Saturday, April 18, 2015

Day 84: Noticing the Tailwind

Photo Credit:  WikiPedia
After reading Nicholas Kristof Op-Ed in the New York Times "Straight Talk for White Men" I was reminded about an online chat my computer tech class had with the computer tech class at Burlington High School, when one of my male students stood out and took ownership for the subtle things that male students do that are give messages to female students they are are not 'as welcomed' or 'as smart' in their computer tech class. I was taken back, but very proud of Darren. It is not every 17 year old boy who would have dared take than stand.
In this Op-Ed  Nicholas call  the advantage that white men recieve from an unconscious bias in society  a TAILWIND.

"It’s not that we white men are intentionally doing anything wrong, but we do have a penchant for obliviousness about the way we are beneficiaries of systematic unfairness. Maybe that’s because in a race, it’s easy not to notice a tailwind, and white men often go through life with a tailwind, while women and people of color must push against a headwind."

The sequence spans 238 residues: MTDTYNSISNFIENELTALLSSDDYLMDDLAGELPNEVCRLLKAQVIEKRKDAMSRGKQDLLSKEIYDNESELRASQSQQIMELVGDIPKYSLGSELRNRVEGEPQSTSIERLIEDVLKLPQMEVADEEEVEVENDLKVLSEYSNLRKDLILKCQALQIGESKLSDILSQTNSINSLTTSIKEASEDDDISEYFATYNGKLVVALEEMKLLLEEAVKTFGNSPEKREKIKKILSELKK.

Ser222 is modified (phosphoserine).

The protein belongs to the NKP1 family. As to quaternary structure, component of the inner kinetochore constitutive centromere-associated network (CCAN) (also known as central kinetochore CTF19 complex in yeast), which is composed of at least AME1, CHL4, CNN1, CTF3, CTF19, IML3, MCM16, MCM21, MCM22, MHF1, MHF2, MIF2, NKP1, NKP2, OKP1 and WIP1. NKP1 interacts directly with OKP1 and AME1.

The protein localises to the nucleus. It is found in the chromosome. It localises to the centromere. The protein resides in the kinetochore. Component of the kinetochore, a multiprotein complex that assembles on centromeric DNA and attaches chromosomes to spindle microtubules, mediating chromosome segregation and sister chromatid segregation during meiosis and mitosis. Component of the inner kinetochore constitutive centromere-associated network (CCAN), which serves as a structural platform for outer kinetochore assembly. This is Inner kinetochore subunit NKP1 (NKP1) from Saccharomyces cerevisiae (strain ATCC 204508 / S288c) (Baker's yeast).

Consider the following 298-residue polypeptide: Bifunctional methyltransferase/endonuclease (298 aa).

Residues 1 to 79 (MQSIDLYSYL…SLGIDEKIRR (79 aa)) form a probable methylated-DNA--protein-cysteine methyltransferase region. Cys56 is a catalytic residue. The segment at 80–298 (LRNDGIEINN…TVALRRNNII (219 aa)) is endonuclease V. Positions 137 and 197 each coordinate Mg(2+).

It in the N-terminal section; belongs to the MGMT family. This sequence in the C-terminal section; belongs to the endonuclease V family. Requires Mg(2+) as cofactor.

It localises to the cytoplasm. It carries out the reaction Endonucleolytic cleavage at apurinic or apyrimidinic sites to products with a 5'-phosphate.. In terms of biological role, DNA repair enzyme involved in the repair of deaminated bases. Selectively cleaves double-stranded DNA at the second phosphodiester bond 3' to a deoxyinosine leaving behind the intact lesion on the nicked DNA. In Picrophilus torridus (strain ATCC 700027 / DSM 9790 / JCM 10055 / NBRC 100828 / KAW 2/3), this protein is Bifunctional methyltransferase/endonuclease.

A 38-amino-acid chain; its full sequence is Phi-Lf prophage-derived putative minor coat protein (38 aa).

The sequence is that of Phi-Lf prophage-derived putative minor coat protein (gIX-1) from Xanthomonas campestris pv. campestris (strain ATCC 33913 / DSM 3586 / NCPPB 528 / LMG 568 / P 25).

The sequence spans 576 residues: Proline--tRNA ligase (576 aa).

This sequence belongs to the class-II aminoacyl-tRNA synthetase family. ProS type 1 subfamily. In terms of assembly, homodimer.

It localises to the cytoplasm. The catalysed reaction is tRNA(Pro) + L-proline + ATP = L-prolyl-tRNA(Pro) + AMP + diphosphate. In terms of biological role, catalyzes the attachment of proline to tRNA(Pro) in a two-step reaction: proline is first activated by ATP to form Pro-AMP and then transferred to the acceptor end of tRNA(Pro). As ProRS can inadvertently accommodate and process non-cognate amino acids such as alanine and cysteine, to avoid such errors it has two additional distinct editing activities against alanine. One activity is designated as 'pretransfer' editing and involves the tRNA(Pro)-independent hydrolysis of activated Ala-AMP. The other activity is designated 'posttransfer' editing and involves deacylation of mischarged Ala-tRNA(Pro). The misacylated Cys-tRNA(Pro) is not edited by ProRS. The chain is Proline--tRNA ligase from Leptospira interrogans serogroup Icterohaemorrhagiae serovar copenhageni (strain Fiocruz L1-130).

The piece includes many examples of unconscious bias in our society that systematically benefit both whites and men including a study by scholars, Marianne Bertrand and Sendhil Mullainathan, who studied the response to fictitious résumés sent out in response to help-wanted ads.
“John” was rated an average of 4.0 on a 7-point scale for competence, “Jennifer” a 3.3. When asked to propose an annual starting salary for the applicant, the professors suggested on average a salary for “John” almost $4,000 higher than for “Jennifer.”
Kristof, suggest that all of us, try to be aware of our unconscious biases, especially when it comes to people who don't look like us.    This is something I try to do frequently,  and 'frequently'  I do surprise myself in ways that makes me realize that ALL of us - male  or female - has unconscious biases that we must 'tune into'.

I remember discovering that despite my awareness of gender bias,  I found myself using male pronouns when I talked to my students about their future boss.  Ouch!  Me?  Well, I no longer do that, but I am still on the look out for my own unconscious biases.

One way you can start being more aware of your own biases is by taking the Harvard University Implicit Association Test   In this 10 minute test, you'll learn a lot about your own biases that can help you raise your awareness.  Give it a try!

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